Learning about life the hard way
I had great hopes for my recent internship before I took it.
I thought I could do a good job and apply the knowledge I had learned at college - perhaps my expectations were too high.
In college, I thought an internship would be fun, challenging, practical and useful. In reality, the experience was disappointing and the company did not treat me like an asset.
Being an intern is a requirement in order to complete my studies and it is undoubtedly a bridge to our career in the future.
A good internship not only brings learning opportunities but also helps make dreams come true.
But my experience left me upset because I got next to no pay and hardly any instruction from people with more experience.
Sometimes I felt I was working on tasks in the dark.
Fortunately, my professor had warned me the world is tough - I just didn't know how tough. Now I know.
Scott Leung, Hong Kong Baptist University
Encourage students to donate blood
Schools should encourage students to donate blood. The Hong Kong Red Cross allows any Hong Kong citizen who is 16 or older to give blood.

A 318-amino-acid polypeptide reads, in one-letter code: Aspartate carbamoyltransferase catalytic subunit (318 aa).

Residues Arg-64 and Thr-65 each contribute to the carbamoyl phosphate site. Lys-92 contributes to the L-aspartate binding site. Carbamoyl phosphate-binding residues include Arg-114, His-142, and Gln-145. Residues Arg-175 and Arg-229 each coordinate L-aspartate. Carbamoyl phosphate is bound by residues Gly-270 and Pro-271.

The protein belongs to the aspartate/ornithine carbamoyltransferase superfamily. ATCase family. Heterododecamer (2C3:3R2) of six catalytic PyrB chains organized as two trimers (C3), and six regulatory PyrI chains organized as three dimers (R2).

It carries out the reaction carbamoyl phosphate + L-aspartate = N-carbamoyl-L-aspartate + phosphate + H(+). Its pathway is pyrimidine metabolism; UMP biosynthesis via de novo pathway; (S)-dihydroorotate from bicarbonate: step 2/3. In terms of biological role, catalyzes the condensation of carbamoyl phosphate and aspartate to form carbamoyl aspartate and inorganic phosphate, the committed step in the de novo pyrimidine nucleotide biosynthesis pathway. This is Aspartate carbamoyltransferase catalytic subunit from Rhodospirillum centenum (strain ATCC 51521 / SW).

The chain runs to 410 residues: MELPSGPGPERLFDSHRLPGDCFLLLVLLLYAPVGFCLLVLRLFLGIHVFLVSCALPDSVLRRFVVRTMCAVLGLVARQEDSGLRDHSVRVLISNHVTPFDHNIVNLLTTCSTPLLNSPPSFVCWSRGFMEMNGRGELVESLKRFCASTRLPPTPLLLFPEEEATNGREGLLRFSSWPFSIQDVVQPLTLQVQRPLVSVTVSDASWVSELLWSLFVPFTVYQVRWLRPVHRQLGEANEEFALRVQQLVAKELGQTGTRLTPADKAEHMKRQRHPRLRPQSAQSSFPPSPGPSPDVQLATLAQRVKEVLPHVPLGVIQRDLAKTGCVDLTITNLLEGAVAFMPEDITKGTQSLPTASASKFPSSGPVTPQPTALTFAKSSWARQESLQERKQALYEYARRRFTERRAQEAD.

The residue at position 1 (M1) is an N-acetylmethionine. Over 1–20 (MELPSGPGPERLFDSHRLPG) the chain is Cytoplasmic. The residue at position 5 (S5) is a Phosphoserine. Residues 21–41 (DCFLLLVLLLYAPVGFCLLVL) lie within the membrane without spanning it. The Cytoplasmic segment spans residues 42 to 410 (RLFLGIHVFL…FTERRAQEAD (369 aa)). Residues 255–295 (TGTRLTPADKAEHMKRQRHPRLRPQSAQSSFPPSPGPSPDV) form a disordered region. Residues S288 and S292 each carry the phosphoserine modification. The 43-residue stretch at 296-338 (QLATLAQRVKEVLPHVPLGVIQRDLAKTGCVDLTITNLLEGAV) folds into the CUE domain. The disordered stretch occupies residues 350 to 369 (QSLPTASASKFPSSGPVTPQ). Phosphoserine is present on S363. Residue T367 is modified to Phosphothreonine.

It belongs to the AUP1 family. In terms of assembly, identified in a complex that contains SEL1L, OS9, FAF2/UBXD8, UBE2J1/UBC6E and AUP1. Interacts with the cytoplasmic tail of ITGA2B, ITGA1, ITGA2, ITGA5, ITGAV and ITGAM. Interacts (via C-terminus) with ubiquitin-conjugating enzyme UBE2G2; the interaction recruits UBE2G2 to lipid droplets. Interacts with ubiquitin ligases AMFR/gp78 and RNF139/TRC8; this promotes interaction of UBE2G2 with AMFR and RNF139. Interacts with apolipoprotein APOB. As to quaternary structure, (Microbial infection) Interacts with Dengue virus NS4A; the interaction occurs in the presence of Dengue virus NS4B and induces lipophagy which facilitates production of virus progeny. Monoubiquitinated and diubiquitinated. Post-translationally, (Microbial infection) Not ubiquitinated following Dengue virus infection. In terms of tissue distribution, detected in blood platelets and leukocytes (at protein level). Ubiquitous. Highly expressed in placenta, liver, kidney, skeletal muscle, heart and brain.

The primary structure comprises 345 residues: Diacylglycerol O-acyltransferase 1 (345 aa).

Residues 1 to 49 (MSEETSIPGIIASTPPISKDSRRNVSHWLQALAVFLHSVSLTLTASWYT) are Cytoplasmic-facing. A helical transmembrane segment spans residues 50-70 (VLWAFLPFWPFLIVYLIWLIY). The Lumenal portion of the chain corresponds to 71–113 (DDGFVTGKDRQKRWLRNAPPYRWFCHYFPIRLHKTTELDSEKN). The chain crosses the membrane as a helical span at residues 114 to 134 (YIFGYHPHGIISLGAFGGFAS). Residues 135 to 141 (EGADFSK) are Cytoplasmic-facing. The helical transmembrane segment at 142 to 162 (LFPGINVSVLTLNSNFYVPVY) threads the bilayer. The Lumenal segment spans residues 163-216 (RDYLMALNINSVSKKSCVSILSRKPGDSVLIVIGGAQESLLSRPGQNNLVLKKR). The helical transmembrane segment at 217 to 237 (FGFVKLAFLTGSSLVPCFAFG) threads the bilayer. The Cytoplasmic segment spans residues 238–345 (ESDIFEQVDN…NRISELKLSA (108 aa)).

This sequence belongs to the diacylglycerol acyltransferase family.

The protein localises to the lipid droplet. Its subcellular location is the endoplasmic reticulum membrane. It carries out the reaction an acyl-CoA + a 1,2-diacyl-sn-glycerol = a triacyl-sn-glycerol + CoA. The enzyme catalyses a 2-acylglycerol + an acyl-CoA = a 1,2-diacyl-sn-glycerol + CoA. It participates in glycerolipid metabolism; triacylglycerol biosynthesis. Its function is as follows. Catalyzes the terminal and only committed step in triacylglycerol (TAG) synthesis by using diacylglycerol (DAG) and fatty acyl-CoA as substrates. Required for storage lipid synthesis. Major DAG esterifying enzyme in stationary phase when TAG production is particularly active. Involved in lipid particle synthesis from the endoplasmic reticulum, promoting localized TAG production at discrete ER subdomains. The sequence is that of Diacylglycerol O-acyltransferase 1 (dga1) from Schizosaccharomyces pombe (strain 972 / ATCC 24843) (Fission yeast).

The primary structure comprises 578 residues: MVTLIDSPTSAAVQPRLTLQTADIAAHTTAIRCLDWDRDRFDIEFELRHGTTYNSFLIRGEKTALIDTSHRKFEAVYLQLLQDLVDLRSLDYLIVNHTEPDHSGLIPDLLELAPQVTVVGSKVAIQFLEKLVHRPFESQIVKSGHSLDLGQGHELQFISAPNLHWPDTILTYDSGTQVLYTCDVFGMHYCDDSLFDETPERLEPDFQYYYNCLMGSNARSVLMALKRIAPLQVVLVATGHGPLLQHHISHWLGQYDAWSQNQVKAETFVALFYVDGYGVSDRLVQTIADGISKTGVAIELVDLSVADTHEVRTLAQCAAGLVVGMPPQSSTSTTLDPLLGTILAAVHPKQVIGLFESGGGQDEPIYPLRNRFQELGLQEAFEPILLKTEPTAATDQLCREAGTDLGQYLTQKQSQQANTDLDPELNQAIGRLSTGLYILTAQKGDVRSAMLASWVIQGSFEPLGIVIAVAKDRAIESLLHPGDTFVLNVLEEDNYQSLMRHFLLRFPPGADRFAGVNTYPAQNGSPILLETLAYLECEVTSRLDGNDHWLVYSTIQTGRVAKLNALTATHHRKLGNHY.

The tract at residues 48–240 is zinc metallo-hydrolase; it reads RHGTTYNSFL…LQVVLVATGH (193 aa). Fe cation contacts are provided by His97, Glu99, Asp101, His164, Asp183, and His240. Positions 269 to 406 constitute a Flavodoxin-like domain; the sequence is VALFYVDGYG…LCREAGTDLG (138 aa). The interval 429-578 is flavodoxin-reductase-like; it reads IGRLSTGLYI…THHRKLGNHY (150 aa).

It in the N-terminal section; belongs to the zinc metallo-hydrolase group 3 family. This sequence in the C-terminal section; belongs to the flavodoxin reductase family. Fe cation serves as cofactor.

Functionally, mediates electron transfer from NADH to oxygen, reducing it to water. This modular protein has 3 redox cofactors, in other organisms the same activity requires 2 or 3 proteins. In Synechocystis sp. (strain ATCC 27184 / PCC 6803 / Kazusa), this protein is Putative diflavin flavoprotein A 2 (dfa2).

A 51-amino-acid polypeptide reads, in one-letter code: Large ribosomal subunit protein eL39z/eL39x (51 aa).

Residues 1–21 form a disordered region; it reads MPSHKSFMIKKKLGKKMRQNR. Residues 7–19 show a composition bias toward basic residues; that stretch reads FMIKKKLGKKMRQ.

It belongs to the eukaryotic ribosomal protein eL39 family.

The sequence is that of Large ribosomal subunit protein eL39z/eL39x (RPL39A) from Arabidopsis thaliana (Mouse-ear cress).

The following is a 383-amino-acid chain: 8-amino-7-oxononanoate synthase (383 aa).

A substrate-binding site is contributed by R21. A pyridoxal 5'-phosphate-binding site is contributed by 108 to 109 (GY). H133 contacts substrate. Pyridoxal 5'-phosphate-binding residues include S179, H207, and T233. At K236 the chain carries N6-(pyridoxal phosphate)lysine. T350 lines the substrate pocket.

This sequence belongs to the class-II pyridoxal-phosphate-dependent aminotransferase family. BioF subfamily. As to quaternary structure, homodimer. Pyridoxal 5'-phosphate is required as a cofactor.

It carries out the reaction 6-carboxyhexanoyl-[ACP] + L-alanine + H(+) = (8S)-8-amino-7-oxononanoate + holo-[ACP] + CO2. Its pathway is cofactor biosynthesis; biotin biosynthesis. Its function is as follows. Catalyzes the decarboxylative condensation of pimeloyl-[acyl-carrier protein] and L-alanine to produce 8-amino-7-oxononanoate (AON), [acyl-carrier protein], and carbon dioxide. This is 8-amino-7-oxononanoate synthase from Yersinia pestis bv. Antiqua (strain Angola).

Encouraging teenagers to donate their blood is, I think, a good way for young people to realise that they are taking on social responsibilities.
Perhaps we may feel a little pain when giving blood, but we are saving people's lives.
For students, assuming social responsibilities is a first step to becoming confident adults and eventually entering a public working environment.
Chocolate Wong, Fung Kai Liu Man Shek Tong Secondary School
Gang brawls seem to have become a serious problem in recent years. There are not only triad fights; some brawlers are students.
It seems that students have got the message that violence can solve problems following exposure to movies or television dramas about triads.
Despite strict rules in schools, student brawls are becoming more frequent. I think schools should do more to teach students how to respect each other. Perhaps social workers - who might have a better understanding of problems facing students - could be invited to give talks.
We need to take action before this problem gets worse.
Chan Ka-hing, King Ling College
Young people these days think they have the right to determine their own future. The result is under-aged pregnancies and youngsters getting in trouble with the law.
I think the main problem is they don't realise how important the decisions they are making for themselves are.
Take teenage pregnancies. Not so long ago, the subject was taboo. But now we hear about it a lot, as much as we do about school bullying and mental illness. The media discusses it openly, and it has featured in a television series, Mother at 14, and in the movie Juno.
But we still need to counter the misconception that it is normal to be sexually active under the age of 16. Parents and our educators need to help young people learn to act responsibly.
Kinki Cheung Tse-ki